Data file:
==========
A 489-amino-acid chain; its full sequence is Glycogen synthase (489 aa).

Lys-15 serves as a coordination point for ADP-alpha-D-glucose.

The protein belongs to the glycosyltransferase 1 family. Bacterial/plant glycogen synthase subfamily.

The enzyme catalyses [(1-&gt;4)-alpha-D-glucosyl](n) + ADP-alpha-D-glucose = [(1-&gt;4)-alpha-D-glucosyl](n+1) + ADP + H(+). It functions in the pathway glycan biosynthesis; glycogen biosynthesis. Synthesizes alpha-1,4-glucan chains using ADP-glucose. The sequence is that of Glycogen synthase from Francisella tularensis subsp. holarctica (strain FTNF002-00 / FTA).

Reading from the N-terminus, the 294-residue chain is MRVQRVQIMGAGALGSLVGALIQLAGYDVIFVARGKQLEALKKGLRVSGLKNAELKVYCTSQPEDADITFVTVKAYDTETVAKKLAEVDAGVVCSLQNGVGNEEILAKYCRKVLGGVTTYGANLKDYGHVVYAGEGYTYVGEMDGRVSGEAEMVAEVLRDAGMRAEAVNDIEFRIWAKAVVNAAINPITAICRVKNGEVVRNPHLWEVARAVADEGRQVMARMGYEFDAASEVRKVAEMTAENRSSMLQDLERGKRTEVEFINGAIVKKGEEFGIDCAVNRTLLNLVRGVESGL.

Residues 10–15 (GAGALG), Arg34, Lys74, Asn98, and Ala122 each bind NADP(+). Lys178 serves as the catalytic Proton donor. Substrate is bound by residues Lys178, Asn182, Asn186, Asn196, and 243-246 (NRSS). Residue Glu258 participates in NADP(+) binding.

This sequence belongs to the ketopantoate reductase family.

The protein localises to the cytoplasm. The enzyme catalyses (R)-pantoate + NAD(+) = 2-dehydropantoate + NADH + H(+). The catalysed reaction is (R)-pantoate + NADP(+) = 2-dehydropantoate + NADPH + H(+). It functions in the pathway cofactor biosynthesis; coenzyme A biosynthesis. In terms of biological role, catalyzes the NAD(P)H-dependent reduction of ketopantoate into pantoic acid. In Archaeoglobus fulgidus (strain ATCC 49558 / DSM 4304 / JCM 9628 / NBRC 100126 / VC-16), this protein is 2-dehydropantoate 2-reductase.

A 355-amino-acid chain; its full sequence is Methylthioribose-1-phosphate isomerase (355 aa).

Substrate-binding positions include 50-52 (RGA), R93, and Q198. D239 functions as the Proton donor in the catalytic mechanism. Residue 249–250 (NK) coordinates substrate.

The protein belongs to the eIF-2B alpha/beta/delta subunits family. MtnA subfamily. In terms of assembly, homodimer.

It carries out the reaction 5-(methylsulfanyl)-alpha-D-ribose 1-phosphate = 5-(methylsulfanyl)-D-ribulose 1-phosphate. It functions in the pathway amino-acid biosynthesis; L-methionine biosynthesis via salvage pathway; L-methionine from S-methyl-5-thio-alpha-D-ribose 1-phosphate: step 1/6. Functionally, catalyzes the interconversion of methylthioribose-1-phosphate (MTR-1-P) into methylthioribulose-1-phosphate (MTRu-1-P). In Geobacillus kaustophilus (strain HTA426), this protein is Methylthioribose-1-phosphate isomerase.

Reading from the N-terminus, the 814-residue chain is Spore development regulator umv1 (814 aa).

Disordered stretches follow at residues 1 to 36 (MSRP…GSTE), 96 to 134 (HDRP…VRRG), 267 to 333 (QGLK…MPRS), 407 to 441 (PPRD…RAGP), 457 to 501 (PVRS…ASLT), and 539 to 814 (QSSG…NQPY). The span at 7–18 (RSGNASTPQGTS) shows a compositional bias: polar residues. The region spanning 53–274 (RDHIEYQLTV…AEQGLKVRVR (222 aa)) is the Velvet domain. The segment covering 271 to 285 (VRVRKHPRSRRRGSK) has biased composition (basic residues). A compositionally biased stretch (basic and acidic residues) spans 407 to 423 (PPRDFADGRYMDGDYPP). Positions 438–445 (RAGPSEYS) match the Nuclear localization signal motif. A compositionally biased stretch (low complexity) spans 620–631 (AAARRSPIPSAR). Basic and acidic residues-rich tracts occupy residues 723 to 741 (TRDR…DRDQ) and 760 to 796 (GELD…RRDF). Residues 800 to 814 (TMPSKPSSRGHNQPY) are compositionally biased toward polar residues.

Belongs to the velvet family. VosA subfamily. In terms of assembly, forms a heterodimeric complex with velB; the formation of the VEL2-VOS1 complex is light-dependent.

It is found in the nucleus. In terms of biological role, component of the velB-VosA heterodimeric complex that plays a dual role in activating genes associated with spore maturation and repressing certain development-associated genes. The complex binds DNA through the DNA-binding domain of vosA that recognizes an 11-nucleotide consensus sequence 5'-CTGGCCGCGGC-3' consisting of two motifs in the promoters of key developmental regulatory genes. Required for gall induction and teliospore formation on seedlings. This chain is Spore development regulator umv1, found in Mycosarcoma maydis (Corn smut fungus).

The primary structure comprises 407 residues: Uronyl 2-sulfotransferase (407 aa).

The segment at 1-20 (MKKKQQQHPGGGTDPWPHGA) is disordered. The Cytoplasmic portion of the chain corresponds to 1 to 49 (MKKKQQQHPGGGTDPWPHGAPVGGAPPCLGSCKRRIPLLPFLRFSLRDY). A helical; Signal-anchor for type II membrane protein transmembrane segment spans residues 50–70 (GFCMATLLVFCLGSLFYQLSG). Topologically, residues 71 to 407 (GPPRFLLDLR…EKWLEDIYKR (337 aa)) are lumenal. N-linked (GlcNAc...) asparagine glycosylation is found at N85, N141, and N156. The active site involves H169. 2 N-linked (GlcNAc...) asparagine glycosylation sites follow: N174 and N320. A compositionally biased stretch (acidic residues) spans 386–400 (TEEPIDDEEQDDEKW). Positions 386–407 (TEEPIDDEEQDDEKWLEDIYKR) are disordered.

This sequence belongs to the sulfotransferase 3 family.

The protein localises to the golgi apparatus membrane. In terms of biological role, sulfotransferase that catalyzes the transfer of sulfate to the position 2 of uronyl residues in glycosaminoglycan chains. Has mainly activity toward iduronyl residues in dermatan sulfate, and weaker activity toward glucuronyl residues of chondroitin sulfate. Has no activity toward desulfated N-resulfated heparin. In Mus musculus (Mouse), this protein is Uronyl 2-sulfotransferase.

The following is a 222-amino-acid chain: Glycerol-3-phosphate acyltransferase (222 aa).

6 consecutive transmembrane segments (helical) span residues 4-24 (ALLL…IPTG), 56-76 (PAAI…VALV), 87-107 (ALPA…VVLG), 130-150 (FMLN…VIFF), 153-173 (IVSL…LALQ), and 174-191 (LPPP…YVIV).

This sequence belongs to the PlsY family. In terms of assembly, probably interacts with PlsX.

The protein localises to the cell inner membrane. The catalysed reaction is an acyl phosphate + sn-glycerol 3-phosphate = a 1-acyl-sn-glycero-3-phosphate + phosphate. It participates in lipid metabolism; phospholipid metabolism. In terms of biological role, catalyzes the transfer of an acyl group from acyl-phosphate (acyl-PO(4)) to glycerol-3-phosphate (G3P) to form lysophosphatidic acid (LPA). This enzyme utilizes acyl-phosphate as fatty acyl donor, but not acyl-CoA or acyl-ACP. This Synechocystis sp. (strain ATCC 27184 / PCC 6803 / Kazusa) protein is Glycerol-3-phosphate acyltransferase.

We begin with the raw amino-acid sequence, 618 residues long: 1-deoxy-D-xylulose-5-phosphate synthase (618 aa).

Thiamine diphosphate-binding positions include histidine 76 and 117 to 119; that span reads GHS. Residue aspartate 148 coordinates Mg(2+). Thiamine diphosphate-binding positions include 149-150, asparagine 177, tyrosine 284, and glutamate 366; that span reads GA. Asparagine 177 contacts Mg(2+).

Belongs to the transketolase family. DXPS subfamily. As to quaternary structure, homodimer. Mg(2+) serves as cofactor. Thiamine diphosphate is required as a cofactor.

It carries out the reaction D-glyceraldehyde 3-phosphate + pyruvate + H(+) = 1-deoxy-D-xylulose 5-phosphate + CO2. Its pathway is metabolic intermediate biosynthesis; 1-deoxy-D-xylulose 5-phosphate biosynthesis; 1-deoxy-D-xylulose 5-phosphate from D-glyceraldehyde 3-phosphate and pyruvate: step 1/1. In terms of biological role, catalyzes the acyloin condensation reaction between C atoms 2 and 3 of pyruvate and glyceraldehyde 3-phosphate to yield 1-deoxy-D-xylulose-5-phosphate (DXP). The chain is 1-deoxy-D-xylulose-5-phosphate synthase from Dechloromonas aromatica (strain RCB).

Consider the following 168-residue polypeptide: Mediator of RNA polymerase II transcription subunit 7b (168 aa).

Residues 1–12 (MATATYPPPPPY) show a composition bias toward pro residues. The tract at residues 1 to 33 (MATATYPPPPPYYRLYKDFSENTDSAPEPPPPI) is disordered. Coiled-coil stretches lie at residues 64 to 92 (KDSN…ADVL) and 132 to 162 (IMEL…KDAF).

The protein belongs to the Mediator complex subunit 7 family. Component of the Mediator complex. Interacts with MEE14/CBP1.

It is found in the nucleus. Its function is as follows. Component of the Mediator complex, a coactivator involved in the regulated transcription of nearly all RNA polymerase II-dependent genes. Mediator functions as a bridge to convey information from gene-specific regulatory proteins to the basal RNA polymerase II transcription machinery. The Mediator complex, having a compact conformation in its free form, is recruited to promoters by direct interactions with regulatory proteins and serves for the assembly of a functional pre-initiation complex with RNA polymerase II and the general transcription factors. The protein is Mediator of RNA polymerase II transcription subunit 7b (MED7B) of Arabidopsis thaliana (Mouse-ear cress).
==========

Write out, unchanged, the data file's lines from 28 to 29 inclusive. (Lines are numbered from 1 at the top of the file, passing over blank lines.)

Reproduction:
It carries out the reaction D-glyceraldehyde 3-phosphate + pyruvate + H(+) = 1-deoxy-D-xylulose 5-phosphate + CO2. Its pathway is metabolic intermediate biosynthesis; 1-deoxy-D-xylulose 5-phosphate biosynthesis; 1-deoxy-D-xylulose 5-phosphate from D-glyceraldehyde 3-phosphate and pyruvate: step 1/1. In terms of biological role, catalyzes the acyloin condensation reaction between C atoms 2 and 3 of pyruvate and glyceraldehyde 3-phosphate to yield 1-deoxy-D-xylulose-5-phosphate (DXP). The chain is 1-deoxy-D-xylulose-5-phosphate synthase from Dechloromonas aromatica (strain RCB).

Consider the following 168-residue polypeptide: Mediator of RNA polymerase II transcription subunit 7b (168 aa).